... I'm not sure I agree with the opinion pieces I'm seeing decrying a judge's ruling in favor of a "special master" to assess the documents seized in the FBI's raid on disgraced former president Donald Trump's Mar-a-Lago residence.
Most such pieces seem to rely on an opinion that the ruling puts Trump "above the law," but so far as I can tell, no, it doesn't inherently do that. If the special master's purview was limited to looking for documents that would compromise attorney-client privilege, it would be, in my view, perfectly legitimate (an express disclaimer in addition to the implicit one in the title -- I am not an attorney or legal expert).
Here's the thing: The investigators are inherently allied with the prospective prosecution. In terms of incentives, letting them use their own "taint team" to decide what's privileged and what isn't would be the equivalent of letting police departments investigate themselves when one of their cops shoots someone. They're going to be inclined to favor their guys, not the other guys.
So a truly independent "special master" with no investment in the outcome of the case makes sense. He or she can look for documents that reflect confidential attorney-client communications that the prosecution just shouldn't see, or even know about.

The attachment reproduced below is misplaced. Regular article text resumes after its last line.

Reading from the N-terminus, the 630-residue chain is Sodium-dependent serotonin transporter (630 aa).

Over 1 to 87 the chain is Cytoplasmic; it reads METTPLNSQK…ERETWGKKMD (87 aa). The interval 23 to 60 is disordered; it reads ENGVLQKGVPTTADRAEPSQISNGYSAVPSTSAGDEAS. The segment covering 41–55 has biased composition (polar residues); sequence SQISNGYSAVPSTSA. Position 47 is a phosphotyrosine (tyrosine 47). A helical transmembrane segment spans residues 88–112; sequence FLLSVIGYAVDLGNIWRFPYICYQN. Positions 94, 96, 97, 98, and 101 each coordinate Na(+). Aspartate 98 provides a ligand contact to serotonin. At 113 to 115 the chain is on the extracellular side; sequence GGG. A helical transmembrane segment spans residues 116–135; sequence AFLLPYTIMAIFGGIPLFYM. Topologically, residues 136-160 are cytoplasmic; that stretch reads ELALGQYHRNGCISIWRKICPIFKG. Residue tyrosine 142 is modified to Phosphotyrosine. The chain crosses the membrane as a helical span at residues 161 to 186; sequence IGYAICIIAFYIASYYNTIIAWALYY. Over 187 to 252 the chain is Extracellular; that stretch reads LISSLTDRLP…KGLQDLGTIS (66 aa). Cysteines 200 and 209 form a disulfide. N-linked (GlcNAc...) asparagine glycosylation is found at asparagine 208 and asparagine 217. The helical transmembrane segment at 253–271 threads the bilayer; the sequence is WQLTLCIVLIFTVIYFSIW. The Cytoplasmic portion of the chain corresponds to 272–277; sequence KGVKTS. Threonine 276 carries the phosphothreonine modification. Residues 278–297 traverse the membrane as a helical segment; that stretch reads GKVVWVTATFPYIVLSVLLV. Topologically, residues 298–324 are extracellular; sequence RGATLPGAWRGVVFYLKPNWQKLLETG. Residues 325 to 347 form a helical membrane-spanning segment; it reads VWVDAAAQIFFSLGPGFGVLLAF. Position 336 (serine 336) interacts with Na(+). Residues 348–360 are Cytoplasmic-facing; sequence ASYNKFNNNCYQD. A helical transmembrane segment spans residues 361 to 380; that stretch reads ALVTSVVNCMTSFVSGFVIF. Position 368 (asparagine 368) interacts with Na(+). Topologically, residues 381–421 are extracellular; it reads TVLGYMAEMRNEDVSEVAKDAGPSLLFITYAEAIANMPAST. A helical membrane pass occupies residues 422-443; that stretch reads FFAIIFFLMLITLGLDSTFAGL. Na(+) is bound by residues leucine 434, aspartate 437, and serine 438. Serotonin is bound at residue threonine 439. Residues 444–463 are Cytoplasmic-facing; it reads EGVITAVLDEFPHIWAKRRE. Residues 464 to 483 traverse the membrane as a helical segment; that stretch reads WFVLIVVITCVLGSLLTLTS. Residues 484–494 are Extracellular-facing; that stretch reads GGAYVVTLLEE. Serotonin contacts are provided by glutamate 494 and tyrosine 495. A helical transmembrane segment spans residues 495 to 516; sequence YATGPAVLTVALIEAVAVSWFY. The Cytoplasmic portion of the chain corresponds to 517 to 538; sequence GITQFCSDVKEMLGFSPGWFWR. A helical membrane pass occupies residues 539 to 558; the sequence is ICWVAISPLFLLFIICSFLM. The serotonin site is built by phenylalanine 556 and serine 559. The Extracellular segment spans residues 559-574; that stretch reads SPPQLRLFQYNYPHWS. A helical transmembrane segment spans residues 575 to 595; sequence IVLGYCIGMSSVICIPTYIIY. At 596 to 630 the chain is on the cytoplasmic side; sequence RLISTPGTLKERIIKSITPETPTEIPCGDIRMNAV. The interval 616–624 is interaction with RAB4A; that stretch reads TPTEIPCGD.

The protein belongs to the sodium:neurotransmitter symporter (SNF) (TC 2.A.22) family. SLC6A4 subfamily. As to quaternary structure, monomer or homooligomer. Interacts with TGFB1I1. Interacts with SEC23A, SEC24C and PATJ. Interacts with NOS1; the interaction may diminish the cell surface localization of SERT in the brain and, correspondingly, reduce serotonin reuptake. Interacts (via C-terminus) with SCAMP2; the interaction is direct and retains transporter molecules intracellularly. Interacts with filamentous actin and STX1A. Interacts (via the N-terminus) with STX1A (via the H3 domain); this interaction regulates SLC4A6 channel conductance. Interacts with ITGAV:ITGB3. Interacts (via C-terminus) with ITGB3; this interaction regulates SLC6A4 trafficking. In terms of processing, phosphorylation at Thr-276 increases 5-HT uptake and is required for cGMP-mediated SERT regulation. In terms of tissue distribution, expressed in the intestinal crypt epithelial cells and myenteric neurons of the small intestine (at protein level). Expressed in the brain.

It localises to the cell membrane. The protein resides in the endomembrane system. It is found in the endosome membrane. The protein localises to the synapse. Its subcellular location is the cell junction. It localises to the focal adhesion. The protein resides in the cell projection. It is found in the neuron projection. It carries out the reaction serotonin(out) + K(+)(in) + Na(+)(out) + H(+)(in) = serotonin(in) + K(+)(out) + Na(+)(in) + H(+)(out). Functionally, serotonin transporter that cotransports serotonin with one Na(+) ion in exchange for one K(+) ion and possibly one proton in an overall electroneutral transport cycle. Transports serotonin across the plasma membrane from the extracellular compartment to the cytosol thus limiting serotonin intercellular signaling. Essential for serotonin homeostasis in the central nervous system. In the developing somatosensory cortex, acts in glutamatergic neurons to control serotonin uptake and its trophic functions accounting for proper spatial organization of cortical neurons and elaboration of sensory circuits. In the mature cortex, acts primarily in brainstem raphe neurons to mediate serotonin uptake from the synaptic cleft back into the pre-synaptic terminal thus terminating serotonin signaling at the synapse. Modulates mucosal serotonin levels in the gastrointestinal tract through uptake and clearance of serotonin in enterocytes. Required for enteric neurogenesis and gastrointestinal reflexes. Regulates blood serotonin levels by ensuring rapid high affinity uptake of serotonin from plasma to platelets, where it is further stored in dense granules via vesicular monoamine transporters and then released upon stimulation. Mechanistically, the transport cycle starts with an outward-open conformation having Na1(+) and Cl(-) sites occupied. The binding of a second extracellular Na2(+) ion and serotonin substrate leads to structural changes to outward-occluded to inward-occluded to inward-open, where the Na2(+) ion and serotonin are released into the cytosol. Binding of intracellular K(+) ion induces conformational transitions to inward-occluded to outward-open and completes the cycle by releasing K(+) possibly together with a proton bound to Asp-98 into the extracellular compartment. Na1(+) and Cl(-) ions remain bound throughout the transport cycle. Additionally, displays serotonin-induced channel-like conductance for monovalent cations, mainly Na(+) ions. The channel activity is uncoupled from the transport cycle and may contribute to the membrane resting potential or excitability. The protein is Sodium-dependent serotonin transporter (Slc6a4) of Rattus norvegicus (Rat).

A second major objection I'm seeing is that the ruling includes having the special master look for documents that might enjoy "executive privilege."
That objection is entirely correct. The US Department of Justice is part of the executive branch, and since it answers to the executive, there's no reason for a wall between it and information which that executive might direct it to not introduce as evidence, etc. That's an internal executive branch matter. Donald Trump is not the executive, and as such enjoys no "executive privilege."
The third objection that seems to be in the air is that appointing a "special master" would slow down the investigation.
Well, tough. If this matter is about "justice" rather than, say, the midterm elections, then the wheels of "justice" grinding slowly is a feature, not a bug. Getting it right, not getting it fast, should be the goal.
So while I think the ruling should be overturned with respect to the "executive privilege" garbage (and that any documents covered under the Presidential Records Act should be returned to the National Archives, not to Trump, if the special master deems them fruit of the poisoned tree for some reason), A special master makes sense for the attorney-client privilege matter.